Militias in the eastern Libyan town of Derna have formed a new coalition in an attempt to resist a widely-expected assault by pro-government forces that now control most supply roads into the volatile coastal town.
Derna has been under militant control since 2012, and is recently believed to have become a hub for Islamic State-linked groups who have tried to declare a caliphate in Derna.
“Everybody saw what happened in Benghazi: disaster; institutions destroyed; houses demolished; mosques and universities burned by the criminal hands of Haftar’s supporters,” said the newly formed Mujahedeen Shura Council.
Forces loyal to former rogue general Khalifa Haftar – who was recently reintegrated back into the regular army – as well as the Tobruk-based parliament, the House of Representatives, are fighting for control of Tripoli and the eastern city of Benghazi.
While they have made inroads into Benghazi in recent weeks, and managed to push out Ansar al-Sharia and other militant groups from much of Libya’s eastern capital, they have as yet failed to retake the capital that was won by Misratan-led forces in August. A string of recent airstrikes by Haftar’s forces, which amongst other targets have also hit the capital’s Mitiga airport, have failed to dislodge the rival Tripoli-backed parliament.
However, army troops loyal to the internationally recognised Tobruk-based parliament, have begun preparing for an assault on Derna, hoping that a victory there will help turn the tide firmly in their favour.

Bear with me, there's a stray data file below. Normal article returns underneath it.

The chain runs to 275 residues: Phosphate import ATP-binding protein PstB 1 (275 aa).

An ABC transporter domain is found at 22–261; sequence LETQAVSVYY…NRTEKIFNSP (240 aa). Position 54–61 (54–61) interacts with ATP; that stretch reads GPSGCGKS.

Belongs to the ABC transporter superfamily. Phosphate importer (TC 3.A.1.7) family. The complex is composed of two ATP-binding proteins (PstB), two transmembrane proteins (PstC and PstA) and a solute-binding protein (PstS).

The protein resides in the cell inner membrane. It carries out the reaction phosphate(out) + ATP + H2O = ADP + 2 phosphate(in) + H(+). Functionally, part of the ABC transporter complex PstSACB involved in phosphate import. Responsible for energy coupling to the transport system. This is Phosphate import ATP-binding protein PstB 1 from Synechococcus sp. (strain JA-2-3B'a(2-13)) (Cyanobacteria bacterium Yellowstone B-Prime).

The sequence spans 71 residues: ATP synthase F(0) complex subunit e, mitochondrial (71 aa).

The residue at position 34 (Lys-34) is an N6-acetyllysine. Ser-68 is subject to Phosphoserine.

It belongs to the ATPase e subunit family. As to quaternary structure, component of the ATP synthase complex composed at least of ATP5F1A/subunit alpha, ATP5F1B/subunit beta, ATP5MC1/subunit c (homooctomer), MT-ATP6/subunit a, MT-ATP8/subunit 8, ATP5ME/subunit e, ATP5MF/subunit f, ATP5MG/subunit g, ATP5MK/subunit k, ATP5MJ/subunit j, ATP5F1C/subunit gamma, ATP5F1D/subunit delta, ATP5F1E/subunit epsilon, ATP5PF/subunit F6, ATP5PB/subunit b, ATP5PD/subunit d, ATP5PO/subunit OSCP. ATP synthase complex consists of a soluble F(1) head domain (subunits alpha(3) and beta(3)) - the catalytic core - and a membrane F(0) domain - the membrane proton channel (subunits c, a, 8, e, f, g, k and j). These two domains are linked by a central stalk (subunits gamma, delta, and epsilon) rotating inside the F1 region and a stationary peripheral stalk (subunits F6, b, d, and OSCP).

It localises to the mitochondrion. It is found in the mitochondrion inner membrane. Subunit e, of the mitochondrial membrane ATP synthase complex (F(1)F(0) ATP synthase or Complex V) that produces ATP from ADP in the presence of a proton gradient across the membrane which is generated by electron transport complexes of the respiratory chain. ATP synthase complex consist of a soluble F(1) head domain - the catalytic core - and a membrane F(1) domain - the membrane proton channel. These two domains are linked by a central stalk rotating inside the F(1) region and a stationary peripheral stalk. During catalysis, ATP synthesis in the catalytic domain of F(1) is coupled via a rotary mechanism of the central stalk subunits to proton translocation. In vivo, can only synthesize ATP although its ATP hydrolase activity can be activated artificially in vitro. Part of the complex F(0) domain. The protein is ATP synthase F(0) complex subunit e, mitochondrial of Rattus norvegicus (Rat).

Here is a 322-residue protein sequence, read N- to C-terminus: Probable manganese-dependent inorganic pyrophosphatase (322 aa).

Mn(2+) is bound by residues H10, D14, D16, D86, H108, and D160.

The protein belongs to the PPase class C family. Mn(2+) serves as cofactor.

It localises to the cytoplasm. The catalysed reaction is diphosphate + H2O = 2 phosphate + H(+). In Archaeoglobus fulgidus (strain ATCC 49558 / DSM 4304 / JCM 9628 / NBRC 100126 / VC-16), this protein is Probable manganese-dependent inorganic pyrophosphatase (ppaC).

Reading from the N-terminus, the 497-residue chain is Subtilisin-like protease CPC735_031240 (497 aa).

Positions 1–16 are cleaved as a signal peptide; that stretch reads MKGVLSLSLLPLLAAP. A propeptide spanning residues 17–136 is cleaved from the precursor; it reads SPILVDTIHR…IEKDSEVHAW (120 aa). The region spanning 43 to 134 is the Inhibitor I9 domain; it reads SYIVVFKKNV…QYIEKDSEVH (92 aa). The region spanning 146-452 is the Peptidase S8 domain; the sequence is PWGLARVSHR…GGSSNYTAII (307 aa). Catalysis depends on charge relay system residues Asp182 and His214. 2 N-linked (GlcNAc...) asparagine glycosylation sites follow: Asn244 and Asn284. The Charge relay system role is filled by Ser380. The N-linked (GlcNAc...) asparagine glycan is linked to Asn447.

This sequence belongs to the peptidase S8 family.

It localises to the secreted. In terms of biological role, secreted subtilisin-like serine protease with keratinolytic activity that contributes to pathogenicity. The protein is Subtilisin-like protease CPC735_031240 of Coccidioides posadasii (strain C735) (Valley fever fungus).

In its statement issued late on Friday, the Mujahedeen Shura Council called on everyone in Derna to join the new coalition to try and ward off the assault.
It also addressed all militants in Benghazi, saying: “We are with you in the war against the criminal Haftar and his soldiers”.
Ahead of the announcement, Islamic State-linked and al-Qaeda inspired groups held a military parade in Derna, with tanks and combatants carrying black flags.
Since the 2011 uprising against former strongman Muammer Gaddafi Libya has been sliding deeper into crisis, with rival militias and two rival parliament vying for control.
Western countries have been increasingly worried that the political turmoil could provide fertile ground for militant groups like IS, although UN mediation efforts to try and bring about a political solution have so far come to little.
Middle East Eye
This article was originally published here.